Aontú West Tyrone candidate James Hope outlines his support for nurses and concerns at the state of the health service
Speaking in relation to the ongoing crisis in the north's health system, Aontú West Tyrone candidate, James Hope stated:
"Prior to Stormont's collapse, the Department of Health was overseen by successive Ministers for Health and cross-party health committees. The deterioration in the health system can only be understood in the context of decisions taken by ministers and committee members.
"There are currently almost 3,000 vacant nursing positions in the public system and likely the same number in the private sector. Hospital waiting times are worsening, with 300,000 people on those lists for 3 years or more.
"In West Tyrone and across the six counties, Aontú hears from families who are scrambling together money to avail of the European directive and overcome the dysunctional system here by seeking treatment in other EU states.
"Citizens seeking life-saving treatments, orthopaedic surgery and a host of other treatments are forced to look abroad because of the oppressive waiting times that they are forced to endure here. As a result, in addition to serious health difficutlies, patients and their families suffer from long term financial pressure and stress.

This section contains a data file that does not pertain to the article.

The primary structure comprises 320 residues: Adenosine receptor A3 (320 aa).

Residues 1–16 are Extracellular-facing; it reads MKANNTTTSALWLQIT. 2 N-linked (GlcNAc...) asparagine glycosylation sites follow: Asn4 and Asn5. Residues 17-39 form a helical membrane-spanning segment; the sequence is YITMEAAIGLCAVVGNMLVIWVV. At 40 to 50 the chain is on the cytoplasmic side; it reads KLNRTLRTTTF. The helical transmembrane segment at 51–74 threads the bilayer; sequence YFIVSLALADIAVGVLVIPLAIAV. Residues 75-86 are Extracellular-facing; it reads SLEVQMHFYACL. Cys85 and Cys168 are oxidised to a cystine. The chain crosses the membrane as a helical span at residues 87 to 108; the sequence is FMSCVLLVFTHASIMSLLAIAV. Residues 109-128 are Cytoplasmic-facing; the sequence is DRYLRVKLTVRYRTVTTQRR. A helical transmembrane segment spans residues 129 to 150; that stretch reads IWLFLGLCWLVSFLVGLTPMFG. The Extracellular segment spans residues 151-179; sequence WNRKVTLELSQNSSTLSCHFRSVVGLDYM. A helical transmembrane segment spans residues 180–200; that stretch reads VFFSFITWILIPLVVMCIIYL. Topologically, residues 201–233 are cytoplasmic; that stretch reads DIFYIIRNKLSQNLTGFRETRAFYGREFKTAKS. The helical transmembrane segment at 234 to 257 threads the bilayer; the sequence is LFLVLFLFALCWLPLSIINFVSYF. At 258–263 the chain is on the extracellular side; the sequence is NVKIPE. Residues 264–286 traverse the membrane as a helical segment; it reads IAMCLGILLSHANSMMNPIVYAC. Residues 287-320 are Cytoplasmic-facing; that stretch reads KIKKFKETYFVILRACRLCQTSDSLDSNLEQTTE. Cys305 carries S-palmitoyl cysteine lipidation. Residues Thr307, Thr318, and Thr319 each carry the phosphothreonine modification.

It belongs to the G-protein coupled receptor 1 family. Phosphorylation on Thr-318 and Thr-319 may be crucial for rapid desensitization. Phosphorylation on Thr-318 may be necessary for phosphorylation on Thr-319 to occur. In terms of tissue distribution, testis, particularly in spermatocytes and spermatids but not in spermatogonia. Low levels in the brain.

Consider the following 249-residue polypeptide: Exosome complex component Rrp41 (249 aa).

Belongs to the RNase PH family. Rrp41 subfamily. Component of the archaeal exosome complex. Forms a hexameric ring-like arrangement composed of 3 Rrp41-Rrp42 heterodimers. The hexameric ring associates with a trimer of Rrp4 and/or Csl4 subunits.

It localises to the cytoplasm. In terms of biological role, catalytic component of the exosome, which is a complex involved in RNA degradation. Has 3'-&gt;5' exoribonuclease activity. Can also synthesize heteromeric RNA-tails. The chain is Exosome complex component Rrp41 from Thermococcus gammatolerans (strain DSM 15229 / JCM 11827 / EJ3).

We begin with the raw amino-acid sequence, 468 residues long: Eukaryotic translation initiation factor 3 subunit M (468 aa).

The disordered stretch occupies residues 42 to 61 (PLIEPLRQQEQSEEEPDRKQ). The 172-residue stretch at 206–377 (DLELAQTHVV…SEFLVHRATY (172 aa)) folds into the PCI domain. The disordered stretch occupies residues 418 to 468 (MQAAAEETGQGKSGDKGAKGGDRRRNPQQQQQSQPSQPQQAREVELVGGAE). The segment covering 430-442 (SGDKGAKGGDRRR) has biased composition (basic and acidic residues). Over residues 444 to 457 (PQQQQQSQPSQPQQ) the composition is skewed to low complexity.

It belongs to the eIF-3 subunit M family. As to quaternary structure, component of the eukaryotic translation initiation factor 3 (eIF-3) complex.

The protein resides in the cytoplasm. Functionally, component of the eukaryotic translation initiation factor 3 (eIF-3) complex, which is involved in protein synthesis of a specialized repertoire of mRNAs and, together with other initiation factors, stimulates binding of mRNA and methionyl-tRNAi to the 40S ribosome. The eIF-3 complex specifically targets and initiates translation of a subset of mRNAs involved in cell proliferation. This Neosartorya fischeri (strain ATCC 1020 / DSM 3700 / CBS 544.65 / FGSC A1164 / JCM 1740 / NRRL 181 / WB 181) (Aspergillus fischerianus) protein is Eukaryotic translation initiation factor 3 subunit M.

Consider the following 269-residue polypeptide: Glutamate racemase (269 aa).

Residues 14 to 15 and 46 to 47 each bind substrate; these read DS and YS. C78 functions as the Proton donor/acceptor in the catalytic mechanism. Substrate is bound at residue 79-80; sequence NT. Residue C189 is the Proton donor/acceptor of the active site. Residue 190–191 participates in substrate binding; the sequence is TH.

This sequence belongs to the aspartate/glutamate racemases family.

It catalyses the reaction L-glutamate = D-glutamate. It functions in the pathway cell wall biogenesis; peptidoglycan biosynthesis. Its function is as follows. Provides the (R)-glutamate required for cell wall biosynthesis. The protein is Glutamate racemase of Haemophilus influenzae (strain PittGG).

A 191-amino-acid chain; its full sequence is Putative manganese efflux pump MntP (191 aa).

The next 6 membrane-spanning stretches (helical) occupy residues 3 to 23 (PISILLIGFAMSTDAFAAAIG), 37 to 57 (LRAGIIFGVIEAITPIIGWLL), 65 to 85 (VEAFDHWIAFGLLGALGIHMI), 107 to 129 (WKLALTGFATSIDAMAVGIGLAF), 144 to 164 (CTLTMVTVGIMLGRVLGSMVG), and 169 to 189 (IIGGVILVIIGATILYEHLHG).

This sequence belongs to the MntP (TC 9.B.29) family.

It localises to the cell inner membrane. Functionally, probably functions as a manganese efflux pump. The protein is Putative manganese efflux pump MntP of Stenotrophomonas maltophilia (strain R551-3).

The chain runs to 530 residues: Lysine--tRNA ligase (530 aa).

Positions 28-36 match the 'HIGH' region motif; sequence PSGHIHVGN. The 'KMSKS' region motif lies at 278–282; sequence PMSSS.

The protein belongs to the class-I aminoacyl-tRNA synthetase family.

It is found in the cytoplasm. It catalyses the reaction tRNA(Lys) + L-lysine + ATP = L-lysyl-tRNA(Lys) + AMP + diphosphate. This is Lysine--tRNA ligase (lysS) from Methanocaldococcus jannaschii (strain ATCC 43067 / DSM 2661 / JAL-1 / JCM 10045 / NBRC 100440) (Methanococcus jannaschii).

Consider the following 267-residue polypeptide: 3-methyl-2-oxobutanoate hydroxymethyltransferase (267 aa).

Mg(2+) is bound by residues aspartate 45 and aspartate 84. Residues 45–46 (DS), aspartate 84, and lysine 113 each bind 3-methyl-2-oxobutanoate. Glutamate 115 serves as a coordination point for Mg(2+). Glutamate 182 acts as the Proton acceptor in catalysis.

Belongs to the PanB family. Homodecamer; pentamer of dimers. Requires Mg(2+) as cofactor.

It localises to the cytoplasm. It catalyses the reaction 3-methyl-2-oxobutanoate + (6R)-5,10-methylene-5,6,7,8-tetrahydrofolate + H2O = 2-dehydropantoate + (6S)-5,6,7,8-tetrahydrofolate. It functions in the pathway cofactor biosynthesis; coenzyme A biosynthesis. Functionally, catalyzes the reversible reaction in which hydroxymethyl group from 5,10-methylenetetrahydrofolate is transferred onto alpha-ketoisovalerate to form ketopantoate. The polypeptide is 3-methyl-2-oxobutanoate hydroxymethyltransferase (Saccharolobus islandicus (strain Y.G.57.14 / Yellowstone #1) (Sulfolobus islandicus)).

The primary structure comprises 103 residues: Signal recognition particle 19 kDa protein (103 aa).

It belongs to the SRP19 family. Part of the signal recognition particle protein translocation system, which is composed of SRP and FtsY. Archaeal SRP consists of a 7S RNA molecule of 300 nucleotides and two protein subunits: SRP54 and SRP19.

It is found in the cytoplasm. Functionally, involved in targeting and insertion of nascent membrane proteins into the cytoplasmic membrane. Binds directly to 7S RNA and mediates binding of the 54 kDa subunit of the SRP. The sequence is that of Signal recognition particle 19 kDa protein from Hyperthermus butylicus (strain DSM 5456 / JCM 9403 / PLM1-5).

"The issue of parity of pay for nurses and allied health staff and employees of the HSC board is not something that has suddenly emerged. It is an unresolved matter since the introduction of the Agenda for Change in 2005.
"The question of how the Block Grant isbudgeted for and spent is of huge importance. Who oversees the spending and inefficiencies? We know through the block grant that the uplift for pay parity for nurses was made available, but where did that money go and why is pay parity for health care staff not in place?
"How did the establishment parties mismanage things so badly that we find ourselves in a complete crisis and meltdown, so much so, that for the first time ever, nurses are taking industrial action?
"Nurses are engaged in work-to-rule action. Though understaffed, they continue to deliver the best care that they possibly can. Contrary to what some officials would have the public believe, nurses have not embarked on all-out strike action. Nurses are justifiably angry about the blame placed on their shoulders by some officials.
"The reality is that dedicated hardworking health care staff, working beyond the terms of their employment contract, are stretched to the limit, understaffed, working 2-3 extra hours per shift and going the extra mile every day of the year.
"In truth, successive Ministers of Health, Assembly Health committes, the establishment parties that have held positions of power and the Department of Health must bear responsibility for the crisis in the health system that's really coming to the surface now."